I almost didn’t make it to High Point Market.
Two hours before my flight was scheduled to depart from New York City for Greensboro, North Carolina, it was cancelled. The only thing I could do was momentarily freak out to my co-worker, Managing Editor Katie Kervin, exclaiming via Gchat that I had to find a way to get to the “Furniture Capital of the of the World.” Her advice was to start looking for rental car services. I think she was joking.
Luckily, it didn’t come to that. I did make it to the NEWH North Carolina’s second Hospitality Designers Day at High Point Market on time and without too much drama.
To understand High Point Market, you have to understand High Point, North Carolina. The city has a population of a little more than 100,000, and it’s all about furniture. It is really not hyperbole that it’s the “Furniture Capital of the World.” Walking through the downtown area, you see furniture store after furniture store. There’s nary a Starbucks in sight (there probably are some; I didn’t check). It makes sense, then, that High Point Market—held twice a year, in October and April—is one of the most well-known furniture shows in the U.S.
High Point Market showcases the best of the industry—how trends are created more than they are repeated, and how I am consistently drawn to the most expensive product, including but not limited to wooden floors from Greyne Flooring made of centuries-old Italian olive trees.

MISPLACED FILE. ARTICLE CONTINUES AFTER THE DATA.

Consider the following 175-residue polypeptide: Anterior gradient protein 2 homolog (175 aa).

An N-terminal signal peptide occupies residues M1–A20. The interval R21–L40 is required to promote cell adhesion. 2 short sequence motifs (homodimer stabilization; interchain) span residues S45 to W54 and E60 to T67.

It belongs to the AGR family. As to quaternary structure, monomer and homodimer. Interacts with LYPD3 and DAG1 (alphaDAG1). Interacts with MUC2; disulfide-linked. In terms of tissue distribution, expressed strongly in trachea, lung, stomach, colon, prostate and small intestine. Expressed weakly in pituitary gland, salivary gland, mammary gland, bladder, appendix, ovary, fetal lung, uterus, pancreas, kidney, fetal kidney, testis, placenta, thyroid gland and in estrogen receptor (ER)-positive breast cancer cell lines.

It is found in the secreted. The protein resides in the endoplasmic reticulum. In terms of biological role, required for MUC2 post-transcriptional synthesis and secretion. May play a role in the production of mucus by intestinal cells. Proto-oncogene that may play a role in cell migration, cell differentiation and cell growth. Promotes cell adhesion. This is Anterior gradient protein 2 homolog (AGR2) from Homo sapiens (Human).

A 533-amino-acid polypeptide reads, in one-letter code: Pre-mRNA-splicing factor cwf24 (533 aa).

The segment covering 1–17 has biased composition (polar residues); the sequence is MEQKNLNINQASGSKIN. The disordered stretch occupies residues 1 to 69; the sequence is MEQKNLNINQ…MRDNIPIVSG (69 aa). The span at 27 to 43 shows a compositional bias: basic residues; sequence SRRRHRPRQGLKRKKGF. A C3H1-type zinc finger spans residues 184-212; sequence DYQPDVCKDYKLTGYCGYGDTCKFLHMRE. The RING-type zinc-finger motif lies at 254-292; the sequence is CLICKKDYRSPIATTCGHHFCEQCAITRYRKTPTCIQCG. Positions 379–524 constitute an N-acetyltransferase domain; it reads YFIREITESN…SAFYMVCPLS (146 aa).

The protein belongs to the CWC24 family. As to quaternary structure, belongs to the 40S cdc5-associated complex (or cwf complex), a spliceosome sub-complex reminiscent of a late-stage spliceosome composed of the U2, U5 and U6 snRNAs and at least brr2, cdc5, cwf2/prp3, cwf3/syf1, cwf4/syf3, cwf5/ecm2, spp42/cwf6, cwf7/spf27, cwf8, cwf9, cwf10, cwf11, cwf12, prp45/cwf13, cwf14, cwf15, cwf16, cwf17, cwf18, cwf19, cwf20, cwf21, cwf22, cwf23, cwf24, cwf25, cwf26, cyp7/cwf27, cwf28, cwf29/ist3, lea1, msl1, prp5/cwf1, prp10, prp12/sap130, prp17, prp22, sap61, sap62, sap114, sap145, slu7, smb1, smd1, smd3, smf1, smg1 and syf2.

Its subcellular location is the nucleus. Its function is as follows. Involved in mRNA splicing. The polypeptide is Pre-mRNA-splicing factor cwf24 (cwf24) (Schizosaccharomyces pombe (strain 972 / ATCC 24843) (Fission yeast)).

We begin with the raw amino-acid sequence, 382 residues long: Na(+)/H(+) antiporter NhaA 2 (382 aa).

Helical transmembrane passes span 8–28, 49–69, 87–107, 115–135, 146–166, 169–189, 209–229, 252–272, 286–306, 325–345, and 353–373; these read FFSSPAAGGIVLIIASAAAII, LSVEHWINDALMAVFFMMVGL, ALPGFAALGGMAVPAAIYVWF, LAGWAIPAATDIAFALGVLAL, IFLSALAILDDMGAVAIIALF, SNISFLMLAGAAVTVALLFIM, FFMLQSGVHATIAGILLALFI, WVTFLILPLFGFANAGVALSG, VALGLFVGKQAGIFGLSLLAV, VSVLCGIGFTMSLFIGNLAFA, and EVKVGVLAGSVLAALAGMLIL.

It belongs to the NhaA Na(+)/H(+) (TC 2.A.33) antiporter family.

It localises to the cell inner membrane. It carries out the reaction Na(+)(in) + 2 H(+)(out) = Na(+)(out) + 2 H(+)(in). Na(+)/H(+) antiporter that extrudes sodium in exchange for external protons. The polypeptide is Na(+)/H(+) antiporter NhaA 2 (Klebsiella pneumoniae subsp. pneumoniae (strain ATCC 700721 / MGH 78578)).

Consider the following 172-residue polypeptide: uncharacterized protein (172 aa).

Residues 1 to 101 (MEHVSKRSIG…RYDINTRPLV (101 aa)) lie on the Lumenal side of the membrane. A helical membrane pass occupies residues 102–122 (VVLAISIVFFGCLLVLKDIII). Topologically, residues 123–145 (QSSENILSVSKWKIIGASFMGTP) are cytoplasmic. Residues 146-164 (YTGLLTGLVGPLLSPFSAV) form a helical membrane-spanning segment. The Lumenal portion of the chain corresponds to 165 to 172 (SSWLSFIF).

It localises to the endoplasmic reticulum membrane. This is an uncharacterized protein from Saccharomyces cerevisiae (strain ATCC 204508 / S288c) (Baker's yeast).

I was invited by Karen Appert, principal of Appert Marketing Group and board member of NEWH’s North Carolina chapter, to spend the day touring 20 different showrooms throughout the city. From 7 a.m. until 5:30 p.m., we looked at lighting from Currey, carpets from Surya, avant-garde designs from the Phillips Collection (including a chair made of seat belts that was featured in The Hunger Games movies), and furniture from Lazar, amongst many, many others.
Hospitality is an industry that is embracing new visions, beautiful architecture, and furniture, lighting, flooring, textiles, and accessories reflected in iconic trends. At the first stop of the day, Alan Robbins, director of hospitality sales at Designmaster Furniture told us “good design can go anywhere,” and High Point Market was the best example of this credo.
The day certainly tested my physical stamina—walking to and from showrooms tantalized by beautiful furniture but unable to sit on every piece is a struggle—but it was well worth it. Each showroom and every person I met proved to me why hospitality design is growing in importance, and why High Point is much more than a small town in North Carolina.